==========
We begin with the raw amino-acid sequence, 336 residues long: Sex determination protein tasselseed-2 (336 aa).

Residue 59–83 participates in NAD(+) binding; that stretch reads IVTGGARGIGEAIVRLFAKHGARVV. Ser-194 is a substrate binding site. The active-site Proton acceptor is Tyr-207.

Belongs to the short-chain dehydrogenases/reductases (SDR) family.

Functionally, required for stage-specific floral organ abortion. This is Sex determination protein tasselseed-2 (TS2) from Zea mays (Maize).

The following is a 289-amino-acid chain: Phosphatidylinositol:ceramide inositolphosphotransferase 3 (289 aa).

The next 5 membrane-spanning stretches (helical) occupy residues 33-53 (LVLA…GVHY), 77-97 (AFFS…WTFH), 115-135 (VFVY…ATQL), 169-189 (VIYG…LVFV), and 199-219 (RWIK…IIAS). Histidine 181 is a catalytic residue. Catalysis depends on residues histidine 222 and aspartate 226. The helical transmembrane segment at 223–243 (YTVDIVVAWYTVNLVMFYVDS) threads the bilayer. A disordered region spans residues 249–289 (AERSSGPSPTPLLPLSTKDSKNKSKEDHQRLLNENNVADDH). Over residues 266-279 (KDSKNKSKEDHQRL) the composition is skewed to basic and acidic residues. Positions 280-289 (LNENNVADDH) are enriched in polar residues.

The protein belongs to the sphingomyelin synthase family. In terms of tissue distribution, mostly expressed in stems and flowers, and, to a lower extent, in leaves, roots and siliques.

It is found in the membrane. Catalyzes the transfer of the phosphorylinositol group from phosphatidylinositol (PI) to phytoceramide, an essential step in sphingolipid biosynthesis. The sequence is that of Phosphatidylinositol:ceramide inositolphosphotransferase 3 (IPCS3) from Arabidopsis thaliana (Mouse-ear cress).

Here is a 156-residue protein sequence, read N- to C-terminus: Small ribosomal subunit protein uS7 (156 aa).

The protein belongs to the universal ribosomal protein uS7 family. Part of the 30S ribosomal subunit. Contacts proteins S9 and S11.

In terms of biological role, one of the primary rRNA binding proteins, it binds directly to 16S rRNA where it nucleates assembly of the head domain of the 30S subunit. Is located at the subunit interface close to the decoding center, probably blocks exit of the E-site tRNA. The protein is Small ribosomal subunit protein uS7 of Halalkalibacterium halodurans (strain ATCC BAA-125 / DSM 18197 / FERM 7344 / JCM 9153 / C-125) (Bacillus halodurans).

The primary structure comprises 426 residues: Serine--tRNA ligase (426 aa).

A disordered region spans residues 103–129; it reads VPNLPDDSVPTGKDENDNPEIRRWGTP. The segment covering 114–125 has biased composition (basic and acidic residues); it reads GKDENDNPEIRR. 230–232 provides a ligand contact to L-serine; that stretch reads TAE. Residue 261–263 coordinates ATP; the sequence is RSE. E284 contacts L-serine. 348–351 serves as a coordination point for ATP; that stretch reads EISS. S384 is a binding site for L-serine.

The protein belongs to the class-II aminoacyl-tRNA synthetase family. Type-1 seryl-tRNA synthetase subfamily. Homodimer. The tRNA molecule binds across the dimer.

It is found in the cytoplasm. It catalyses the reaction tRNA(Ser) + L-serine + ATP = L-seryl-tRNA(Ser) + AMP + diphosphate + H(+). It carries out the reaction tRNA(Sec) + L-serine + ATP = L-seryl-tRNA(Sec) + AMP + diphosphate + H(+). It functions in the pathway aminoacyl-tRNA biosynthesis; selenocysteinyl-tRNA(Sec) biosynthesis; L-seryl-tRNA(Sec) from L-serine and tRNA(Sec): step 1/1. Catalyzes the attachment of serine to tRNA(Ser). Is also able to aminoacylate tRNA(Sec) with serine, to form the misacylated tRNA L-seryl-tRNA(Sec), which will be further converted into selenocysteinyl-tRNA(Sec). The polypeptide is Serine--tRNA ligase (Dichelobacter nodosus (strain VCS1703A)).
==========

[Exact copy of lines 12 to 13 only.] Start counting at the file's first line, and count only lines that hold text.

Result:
The primary structure comprises 426 residues: Serine--tRNA ligase (426 aa).

A disordered region spans residues 103–129; it reads VPNLPDDSVPTGKDENDNPEIRRWGTP. The segment covering 114–125 has biased composition (basic and acidic residues); it reads GKDENDNPEIRR. 230–232 provides a ligand contact to L-serine; that stretch reads TAE. Residue 261–263 coordinates ATP; the sequence is RSE. E284 contacts L-serine. 348–351 serves as a coordination point for ATP; that stretch reads EISS. S384 is a binding site for L-serine.